Planner who improved Belfast living conditions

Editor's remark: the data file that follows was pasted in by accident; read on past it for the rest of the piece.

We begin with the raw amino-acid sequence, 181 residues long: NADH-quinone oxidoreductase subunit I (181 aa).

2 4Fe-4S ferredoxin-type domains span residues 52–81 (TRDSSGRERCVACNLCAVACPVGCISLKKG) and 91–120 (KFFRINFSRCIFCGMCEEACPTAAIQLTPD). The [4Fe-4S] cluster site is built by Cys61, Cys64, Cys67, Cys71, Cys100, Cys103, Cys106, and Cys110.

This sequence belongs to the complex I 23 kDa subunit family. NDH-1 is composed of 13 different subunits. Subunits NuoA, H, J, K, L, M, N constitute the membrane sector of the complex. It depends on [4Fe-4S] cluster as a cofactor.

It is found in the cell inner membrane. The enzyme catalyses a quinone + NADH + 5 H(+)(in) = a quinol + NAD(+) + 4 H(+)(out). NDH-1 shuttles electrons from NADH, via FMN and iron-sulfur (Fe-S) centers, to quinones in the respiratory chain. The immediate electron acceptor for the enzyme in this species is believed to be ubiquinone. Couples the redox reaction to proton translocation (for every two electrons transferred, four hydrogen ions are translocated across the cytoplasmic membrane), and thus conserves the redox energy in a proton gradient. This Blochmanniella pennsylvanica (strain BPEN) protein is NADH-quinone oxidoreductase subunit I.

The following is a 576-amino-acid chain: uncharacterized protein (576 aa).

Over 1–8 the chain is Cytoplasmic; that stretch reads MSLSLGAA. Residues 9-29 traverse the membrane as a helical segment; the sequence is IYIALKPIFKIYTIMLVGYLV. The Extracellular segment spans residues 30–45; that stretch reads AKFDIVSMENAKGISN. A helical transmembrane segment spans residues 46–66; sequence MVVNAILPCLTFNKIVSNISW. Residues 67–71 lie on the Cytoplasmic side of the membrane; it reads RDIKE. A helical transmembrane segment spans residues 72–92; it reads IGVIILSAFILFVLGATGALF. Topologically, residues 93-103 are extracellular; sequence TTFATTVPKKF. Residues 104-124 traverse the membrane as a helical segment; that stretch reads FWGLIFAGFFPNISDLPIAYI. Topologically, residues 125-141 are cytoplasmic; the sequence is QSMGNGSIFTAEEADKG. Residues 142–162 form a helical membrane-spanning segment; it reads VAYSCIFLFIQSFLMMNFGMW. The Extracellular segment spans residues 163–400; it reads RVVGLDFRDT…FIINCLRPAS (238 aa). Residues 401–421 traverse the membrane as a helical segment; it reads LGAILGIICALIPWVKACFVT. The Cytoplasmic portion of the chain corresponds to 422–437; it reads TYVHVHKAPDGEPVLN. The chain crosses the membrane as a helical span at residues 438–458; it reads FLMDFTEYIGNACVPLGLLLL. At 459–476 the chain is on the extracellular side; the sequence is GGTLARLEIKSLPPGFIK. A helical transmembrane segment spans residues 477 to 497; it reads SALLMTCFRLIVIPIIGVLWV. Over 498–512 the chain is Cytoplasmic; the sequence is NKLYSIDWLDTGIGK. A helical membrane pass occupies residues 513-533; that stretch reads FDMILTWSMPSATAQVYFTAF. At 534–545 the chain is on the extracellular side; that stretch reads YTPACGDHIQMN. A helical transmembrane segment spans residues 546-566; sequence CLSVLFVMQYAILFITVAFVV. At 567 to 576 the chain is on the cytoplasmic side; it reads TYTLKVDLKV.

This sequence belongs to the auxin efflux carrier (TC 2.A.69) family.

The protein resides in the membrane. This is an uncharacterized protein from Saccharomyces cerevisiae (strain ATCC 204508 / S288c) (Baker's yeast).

Bob Strang, who has died aged 77 after a long illness, was an influential architect and town planner whose work over 40 years made a lasting impact in Northern Ireland. In particular he will be remembered as one of the original team which designed the city of Craigavon; as the planner of Poleglass in west Belfast; and for his work on inner-city housing redevelopment in Belfast in the 1980s. Robert Andrew Strang was born in Glasgow, educated at Allen Glen School and the Royal College of Science and Technology, which later became Strathclyde University. After National Service with the British army in Cyprus, he joined Glasgow Corporation, before becoming part of the team designing Cumbernauld, a new town created to ease Glasgow’s population overspill. In 1963, he came to Northern Ireland to start work on Craigavon, at the time Britain’s most ambitious new town project. The scale of the endeavour was huge. The then Stormont government acquired compulsorily some 6,000 acres of land between Lurgan and Portadown and set about building a city for 100,000 people. But the project was beset with problems. First, the chief planner resigned because his designs were considered too futuristic. Then in 1973, with millions invested and Craigavon only partially completed, the government pulled the plug, in part due to lack of funding caused by the oil crisis.